In a fast-paced world, the ability to access relevant and accurate information quickly is critical for enhancing productivity and making informed decisions. With an ever-growing volume of digital data, being able to find the right piece of information has become a higher priority task. Thankfully, recent advancements in LLMs (Large Language Models) have transformed the landscape of information retrieval, making it more efficient and effective.
A significant breakthrough in this area is the development of embedding models, which have revolutionized the way we search for information. Unlike traditional keyword-based search methods, embedding models leverage the power of natural language to deliver more meaningful and contextually relevant results to end users. The embedding models work by converting words, phrases, or even entire documents into mathematical representations known as vectors. These vectors, which exist in a high-dimensional space, capture the meaning and relationships between different words and concepts.
Vector search is a capability for indexing, storing, and retrieving vector embeddings from a search index. The vector search retrieval technique uses these vector representations to find and rank relevant results. By measuring the distance or similarity between the query vector embeddings and the indexed document vectors, vector search is capable of finding results that are contextually related to the query, even if they don’t contain the exact same keywords.
You can use vector search to power similarity search, multi-modal search, recommendation engines, or applications implementing the Retrieval Augmented Generation (RAG) architecture.
To use vector search in Azure Cognitive Search, there are some steps that need to be followed for data ingestion and at query time.
Data ingestion steps
Here is a summary of the steps to prepare and load the data to the Cognitive Search index.
You can index vector data as fields in documents alongside textual and other types of content.
Query time steps
In the same way your solution must contain calls to an embedding model to create the embeddings before you save them to an index, you need to also call the same embedding model to vectorize your search query before sending it to Cognitive Search.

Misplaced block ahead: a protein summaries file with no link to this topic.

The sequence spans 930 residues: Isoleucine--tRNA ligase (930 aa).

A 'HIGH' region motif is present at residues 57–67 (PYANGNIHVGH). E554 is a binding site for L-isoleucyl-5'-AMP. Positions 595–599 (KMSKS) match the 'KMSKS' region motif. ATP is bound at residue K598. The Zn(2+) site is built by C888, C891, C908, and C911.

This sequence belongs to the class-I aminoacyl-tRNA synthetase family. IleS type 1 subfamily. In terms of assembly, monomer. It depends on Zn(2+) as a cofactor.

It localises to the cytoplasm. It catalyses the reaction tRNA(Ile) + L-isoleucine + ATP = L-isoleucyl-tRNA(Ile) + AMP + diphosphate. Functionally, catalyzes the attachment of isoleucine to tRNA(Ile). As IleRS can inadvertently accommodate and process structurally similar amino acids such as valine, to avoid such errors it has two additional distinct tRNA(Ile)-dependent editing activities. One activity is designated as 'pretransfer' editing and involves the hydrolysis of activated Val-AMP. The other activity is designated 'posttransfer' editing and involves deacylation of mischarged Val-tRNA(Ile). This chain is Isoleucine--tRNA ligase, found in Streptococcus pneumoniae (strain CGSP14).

Vector queries can be issued independently or in combination with other query types, including keyword queries (vector and keyword combination is called hybrid search) and filters in the same search request.
Here is the order you need to follow to perform the pure vector or hybrid search queries.
Some of the existing search modalities include the traditional full-text search (keyword search), and of course the subject of this article: vector search and hybrid search. You might be wondering when to use each approach, so here's some guidance.
Since vector search retrieves results that are contextually like the query, even if the exact keywords are not present in the index, it’s ideal for complex and nuanced queries, as well as for situations where synonyms or related terms are used.
On the other hand, full-text search relies on matching specific terms within the query to terms in the indexed documents. This approach is simple, fast, and effective for straightforward queries where the desired results contain the exact terms used in the search, such as product and serial numbers, identifiers and similar terms. However, this traditional keyword search can fall short when it comes to understanding context or identifying semantically similar results.
In many cases, a hybrid search approach that combines the strengths of both vector and keyword search can provide the best results. By utilizing the contextual understanding of vector search and the precision of keyword search, a hybrid system can deliver highly relevant and accurate results across a wide range of query types. Also, Cognitive Search offers a re-ranker through semantic search that in multiple scenarios returns more relevant results by applying language understanding to the initial search result.